“Our guys are dying in Ukraine, why?” the musician had wondered during a concert last Wednesday, criticizing the “Napoleonic plans” of «César»Vladimir Poutine.
Is this irreverence too much? Yuri Chevtchouk, sacred monster of Russian rock, is accused by justice of having discredited the Russian army, after denouncing the offensive against Ukraine and President Vladimir Putin during a concert. The 65-year-old musician had launched to his audience on May 18 that “the fatherland is not to be the president’s permanent ass licker“, according to videos posted online.
“Now people are being killed in Ukraine, why? Our guys are dying in Ukraine, why?launched Yuri Chevtchouk to the crowd, denouncing “the youth of Ukraine and Russia who are dying (…) because of the Napoleonic plans of our Caesar”. These remarks did not go unnoticed by the authorities.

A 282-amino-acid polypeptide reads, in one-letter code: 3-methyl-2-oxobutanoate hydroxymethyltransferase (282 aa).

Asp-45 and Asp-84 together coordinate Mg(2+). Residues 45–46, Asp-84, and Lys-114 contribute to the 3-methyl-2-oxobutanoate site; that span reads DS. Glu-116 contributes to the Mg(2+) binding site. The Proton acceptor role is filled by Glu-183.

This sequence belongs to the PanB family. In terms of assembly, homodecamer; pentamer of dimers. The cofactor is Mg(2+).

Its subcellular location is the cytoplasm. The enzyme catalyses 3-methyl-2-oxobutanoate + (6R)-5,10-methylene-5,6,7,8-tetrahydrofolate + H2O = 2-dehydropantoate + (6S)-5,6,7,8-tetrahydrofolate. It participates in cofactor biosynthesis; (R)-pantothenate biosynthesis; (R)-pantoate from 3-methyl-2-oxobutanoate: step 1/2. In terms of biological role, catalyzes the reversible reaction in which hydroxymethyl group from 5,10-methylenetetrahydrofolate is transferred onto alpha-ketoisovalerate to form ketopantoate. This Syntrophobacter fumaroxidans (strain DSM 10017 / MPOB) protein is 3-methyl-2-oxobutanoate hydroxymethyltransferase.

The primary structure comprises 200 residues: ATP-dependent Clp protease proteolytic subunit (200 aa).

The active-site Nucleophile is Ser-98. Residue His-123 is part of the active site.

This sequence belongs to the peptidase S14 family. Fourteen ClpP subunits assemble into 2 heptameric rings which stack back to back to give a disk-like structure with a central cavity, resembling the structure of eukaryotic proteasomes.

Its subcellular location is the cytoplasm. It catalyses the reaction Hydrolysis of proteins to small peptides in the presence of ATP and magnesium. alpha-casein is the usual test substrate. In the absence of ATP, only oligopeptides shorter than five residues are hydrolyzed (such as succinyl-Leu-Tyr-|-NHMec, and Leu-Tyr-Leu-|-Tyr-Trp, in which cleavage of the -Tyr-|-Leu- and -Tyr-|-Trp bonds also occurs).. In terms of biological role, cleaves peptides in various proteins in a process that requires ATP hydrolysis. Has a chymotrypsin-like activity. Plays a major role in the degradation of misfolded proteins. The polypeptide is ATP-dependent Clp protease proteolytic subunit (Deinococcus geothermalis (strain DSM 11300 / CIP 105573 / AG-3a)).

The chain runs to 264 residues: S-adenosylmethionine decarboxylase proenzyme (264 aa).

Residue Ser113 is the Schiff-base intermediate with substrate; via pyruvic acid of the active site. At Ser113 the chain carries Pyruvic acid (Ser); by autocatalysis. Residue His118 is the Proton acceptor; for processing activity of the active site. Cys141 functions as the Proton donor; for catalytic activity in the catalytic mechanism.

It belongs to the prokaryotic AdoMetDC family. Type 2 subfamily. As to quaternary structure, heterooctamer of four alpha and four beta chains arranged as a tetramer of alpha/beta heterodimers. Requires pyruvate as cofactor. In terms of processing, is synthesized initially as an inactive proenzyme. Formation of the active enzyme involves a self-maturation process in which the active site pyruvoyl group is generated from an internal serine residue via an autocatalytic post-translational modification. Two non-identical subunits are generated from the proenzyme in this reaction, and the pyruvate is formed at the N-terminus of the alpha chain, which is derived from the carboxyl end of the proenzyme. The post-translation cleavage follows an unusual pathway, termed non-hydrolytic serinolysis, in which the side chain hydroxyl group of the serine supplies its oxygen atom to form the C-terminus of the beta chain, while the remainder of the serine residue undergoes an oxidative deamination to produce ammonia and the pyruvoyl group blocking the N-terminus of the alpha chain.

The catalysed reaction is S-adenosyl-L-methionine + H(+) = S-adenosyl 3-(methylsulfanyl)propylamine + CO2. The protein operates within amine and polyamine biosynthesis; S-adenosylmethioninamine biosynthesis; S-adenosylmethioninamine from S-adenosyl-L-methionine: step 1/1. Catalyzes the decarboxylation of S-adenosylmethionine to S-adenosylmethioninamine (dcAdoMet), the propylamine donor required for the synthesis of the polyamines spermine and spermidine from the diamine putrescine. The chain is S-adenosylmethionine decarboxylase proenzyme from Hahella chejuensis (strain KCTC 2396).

Accused of “discrediting the use of the armed forces”
A court in Ufa, central Russia, told Russian news agency Ria Novosti on Thursday that the singer was being prosecuted for “public action intended to discredit the use of Russian armed forces” and that the file would be sent to a court in Saint Petersburg, his city of residence. Yuri Chevtchouk risks a fine in the current case, but Russian criminal law provides for such offenses penalties of up to five years in prison in the event of recidivism and aggravating circumstances.
Leader of the rock group DDT, very famous in the former USSR, Yuri Chevtchouk has denounced over the years the influence of Vladimir Putin, even calling out to him in 2010 during a meeting broadcast on television. He also led a vast protest movement in Russia in 2011-2012, which was severely repressed by the Kremlin.
Before the Putin era, Yuri Shevtchouk distinguished himself through his campaign against the first Chechen war, between 1994 and 1996. He began his career in the 1980s, the last decade of the USSR, gaining popularity thanks to his anti-system songs in this crisis-ridden empire. The fall of the USSR in 1991, however, had not dethroned Yuri Chevtchouk, already a figure of Russian rock.